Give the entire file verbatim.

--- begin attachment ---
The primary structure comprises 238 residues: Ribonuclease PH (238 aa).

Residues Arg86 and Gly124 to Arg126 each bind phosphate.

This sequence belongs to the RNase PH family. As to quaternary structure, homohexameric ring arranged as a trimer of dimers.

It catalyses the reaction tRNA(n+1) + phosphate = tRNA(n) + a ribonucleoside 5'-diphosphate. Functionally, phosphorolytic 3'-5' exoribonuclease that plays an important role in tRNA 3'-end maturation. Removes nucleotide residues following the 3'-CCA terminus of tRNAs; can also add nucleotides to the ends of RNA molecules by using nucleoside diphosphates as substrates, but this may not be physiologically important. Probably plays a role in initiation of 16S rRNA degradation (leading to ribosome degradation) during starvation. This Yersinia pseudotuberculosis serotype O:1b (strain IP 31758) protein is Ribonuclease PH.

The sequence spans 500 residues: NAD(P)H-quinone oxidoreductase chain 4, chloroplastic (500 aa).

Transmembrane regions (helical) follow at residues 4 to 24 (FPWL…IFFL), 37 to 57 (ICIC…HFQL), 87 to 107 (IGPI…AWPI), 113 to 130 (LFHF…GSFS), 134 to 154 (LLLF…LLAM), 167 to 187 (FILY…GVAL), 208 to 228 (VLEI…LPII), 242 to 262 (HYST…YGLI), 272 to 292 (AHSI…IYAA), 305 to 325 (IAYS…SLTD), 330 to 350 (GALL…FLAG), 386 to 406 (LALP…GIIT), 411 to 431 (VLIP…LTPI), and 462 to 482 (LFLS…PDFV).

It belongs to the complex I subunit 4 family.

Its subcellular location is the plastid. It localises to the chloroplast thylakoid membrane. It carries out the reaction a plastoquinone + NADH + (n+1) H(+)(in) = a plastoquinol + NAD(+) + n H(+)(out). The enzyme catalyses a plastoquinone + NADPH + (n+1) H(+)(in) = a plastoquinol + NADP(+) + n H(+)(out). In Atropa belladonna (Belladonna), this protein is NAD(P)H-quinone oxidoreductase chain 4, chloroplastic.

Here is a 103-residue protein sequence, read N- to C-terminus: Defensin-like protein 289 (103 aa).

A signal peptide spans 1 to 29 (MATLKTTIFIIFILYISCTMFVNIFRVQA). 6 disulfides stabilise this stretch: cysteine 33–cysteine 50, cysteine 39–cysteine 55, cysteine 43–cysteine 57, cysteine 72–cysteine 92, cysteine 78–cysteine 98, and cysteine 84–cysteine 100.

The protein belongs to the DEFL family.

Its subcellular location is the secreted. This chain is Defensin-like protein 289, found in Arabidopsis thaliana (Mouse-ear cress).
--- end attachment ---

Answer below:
The primary structure comprises 238 residues: Ribonuclease PH (238 aa).

Residues Arg86 and Gly124 to Arg126 each bind phosphate.

This sequence belongs to the RNase PH family. As to quaternary structure, homohexameric ring arranged as a trimer of dimers.

It catalyses the reaction tRNA(n+1) + phosphate = tRNA(n) + a ribonucleoside 5'-diphosphate. Functionally, phosphorolytic 3'-5' exoribonuclease that plays an important role in tRNA 3'-end maturation. Removes nucleotide residues following the 3'-CCA terminus of tRNAs; can also add nucleotides to the ends of RNA molecules by using nucleoside diphosphates as substrates, but this may not be physiologically important. Probably plays a role in initiation of 16S rRNA degradation (leading to ribosome degradation) during starvation. This Yersinia pseudotuberculosis serotype O:1b (strain IP 31758) protein is Ribonuclease PH.

The sequence spans 500 residues: NAD(P)H-quinone oxidoreductase chain 4, chloroplastic (500 aa).

Transmembrane regions (helical) follow at residues 4 to 24 (FPWL…IFFL), 37 to 57 (ICIC…HFQL), 87 to 107 (IGPI…AWPI), 113 to 130 (LFHF…GSFS), 134 to 154 (LLLF…LLAM), 167 to 187 (FILY…GVAL), 208 to 228 (VLEI…LPII), 242 to 262 (HYST…YGLI), 272 to 292 (AHSI…IYAA), 305 to 325 (IAYS…SLTD), 330 to 350 (GALL…FLAG), 386 to 406 (LALP…GIIT), 411 to 431 (VLIP…LTPI), and 462 to 482 (LFLS…PDFV).

It belongs to the complex I subunit 4 family.

Its subcellular location is the plastid. It localises to the chloroplast thylakoid membrane. It carries out the reaction a plastoquinone + NADH + (n+1) H(+)(in) = a plastoquinol + NAD(+) + n H(+)(out). The enzyme catalyses a plastoquinone + NADPH + (n+1) H(+)(in) = a plastoquinol + NADP(+) + n H(+)(out). In Atropa belladonna (Belladonna), this protein is NAD(P)H-quinone oxidoreductase chain 4, chloroplastic.

Here is a 103-residue protein sequence, read N- to C-terminus: Defensin-like protein 289 (103 aa).

A signal peptide spans 1 to 29 (MATLKTTIFIIFILYISCTMFVNIFRVQA). 6 disulfides stabilise this stretch: cysteine 33–cysteine 50, cysteine 39–cysteine 55, cysteine 43–cysteine 57, cysteine 72–cysteine 92, cysteine 78–cysteine 98, and cysteine 84–cysteine 100.

The protein belongs to the DEFL family.

Its subcellular location is the secreted. This chain is Defensin-like protein 289, found in Arabidopsis thaliana (Mouse-ear cress).